Featuring Wanda M. Holland Greene
Wanda M. Holland Greene is native New Yorker who has been head of The Hamlin School in San Francisco since July 2008. An experienced leader in education with a powerful voice and presence, Wanda has focused her attention on academic and ethical excellence, teacher evaluation, diversity and inclusion, adolescent health and global citizenship. The daughter of a Pentecostal preacher, she is well known for infusing her inspirational messages with poetry and song. In 2014, she was named one of San Francisco’s Most Influential Women in Bay Area Business, and in 2015 she received a Women Making History Award to honor her leadership in education.
We had the opportunity to interview author Wanda M. Holland Greene, whose essay “A Hairy Situation” appears in All the Women in My Family Sing. This is what we learned…
What inspired you to write your essay for this anthology?
I love to write about everyday life lessons; as a child, I learned a lot from reading the parables in the Bible. My essay about hair is a modern-day parable about beauty and shame. Moreover, I wanted to be a part of something amazing. I adore being in the company of great women who inspire me.
What is one of the most memorable challenges you have experienced as a woman of color in the twenty-first century?
It would be easy to say that being a mother and a professional is a memorable challenge, but that is just the busy and wonderful life I chose to lead. I would say that my most memorable and difficult challenge is dealing with “everyday racism.” Not the big, ugly acts, but the micro-aggressions that cut deeply over time. No matter how much success I experience, I am challenged by the narrow-mindedness of bigots who neither see nor understand the greatness of women of color.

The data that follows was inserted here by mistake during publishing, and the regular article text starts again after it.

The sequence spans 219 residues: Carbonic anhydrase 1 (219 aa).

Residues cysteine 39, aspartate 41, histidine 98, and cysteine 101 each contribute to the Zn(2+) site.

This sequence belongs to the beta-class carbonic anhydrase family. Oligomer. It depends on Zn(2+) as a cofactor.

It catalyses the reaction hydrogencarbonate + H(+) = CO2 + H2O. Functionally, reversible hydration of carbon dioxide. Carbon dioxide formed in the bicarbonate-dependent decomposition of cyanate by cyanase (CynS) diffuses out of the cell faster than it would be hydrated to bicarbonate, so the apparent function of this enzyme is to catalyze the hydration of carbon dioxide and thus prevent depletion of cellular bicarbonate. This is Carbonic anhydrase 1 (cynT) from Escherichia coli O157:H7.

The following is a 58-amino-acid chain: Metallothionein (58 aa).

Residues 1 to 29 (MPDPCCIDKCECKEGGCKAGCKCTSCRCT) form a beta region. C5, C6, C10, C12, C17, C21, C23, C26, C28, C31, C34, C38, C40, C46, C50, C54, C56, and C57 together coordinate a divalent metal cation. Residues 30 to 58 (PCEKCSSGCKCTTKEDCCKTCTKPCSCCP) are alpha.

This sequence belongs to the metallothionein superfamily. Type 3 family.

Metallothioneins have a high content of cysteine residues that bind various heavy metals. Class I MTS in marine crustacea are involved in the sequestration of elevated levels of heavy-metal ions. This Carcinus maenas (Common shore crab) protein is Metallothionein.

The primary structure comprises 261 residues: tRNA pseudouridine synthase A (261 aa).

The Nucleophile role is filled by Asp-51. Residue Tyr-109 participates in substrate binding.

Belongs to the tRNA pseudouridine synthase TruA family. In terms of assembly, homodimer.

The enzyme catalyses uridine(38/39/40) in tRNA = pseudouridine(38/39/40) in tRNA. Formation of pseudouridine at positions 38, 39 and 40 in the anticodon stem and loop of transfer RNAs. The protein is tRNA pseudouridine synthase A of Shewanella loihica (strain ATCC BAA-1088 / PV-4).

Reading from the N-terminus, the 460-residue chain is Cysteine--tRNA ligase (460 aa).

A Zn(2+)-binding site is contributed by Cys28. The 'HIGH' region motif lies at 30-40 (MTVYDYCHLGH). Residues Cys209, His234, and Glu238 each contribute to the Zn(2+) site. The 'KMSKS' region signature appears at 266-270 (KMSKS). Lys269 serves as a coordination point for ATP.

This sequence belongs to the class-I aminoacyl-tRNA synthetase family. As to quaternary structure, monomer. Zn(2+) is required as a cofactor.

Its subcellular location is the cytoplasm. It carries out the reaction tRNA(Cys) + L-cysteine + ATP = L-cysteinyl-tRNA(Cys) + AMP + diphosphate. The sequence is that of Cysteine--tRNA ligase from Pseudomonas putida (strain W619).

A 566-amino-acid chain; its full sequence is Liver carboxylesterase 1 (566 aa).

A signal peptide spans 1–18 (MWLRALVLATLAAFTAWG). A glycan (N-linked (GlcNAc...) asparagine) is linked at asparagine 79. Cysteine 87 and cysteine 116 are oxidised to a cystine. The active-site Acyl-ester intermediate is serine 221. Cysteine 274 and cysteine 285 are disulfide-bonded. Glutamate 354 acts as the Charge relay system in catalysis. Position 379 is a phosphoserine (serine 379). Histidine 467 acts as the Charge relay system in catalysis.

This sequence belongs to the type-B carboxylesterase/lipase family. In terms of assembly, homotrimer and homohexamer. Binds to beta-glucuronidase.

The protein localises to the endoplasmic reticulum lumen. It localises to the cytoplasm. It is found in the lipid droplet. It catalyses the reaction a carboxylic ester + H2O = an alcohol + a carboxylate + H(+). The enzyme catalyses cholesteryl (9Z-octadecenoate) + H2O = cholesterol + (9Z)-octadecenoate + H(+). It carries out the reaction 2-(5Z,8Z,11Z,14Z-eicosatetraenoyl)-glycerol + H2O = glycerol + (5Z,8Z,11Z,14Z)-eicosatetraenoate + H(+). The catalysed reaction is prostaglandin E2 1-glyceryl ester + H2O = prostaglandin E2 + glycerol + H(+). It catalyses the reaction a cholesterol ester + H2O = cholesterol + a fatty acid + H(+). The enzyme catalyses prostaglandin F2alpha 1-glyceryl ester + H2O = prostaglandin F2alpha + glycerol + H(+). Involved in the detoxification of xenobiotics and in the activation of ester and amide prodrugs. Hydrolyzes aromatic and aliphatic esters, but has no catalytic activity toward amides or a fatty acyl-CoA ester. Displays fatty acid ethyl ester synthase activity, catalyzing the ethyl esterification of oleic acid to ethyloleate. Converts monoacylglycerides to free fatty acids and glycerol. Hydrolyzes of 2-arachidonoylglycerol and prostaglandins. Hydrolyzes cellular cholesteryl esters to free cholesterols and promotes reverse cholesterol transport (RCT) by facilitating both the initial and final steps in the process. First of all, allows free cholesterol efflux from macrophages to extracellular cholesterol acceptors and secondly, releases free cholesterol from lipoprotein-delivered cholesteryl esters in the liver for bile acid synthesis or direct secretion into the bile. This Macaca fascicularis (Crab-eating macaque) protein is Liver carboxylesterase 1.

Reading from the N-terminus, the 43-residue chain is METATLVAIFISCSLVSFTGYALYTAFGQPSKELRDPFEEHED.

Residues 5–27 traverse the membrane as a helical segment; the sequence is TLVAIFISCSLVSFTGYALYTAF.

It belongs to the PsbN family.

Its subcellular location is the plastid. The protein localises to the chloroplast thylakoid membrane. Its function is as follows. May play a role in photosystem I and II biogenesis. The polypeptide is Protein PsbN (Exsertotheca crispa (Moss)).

Give an example of women’s roles in today’s social justice movement.
These days, I am looking to women in politics for my inspiration. I admire Maxine Waters, Hillary Clinton, Michelle Obama, and Kamala Harris as they strive to level the playing field for women, immigrants, and children.
What have your experiences been in leadership as a woman of color?
I am the proud Head of The Hamlin School, and its first African-American head of school. I am a passionate leader in education as well as a trustee at several schools, a motivational speaker, and mentor and sponsor for women and people of color who aspire to leadership
What do you most hope readers will take away from reading this book?
I hope that readers draw strength, inspiration, and wisdom from our stories. Individual lives are shaped by memories and stories, yet when we share those memories and stories, we create connective tissue between human beings. Ultimately, storytelling builds community and makes us feel connected and more fully human.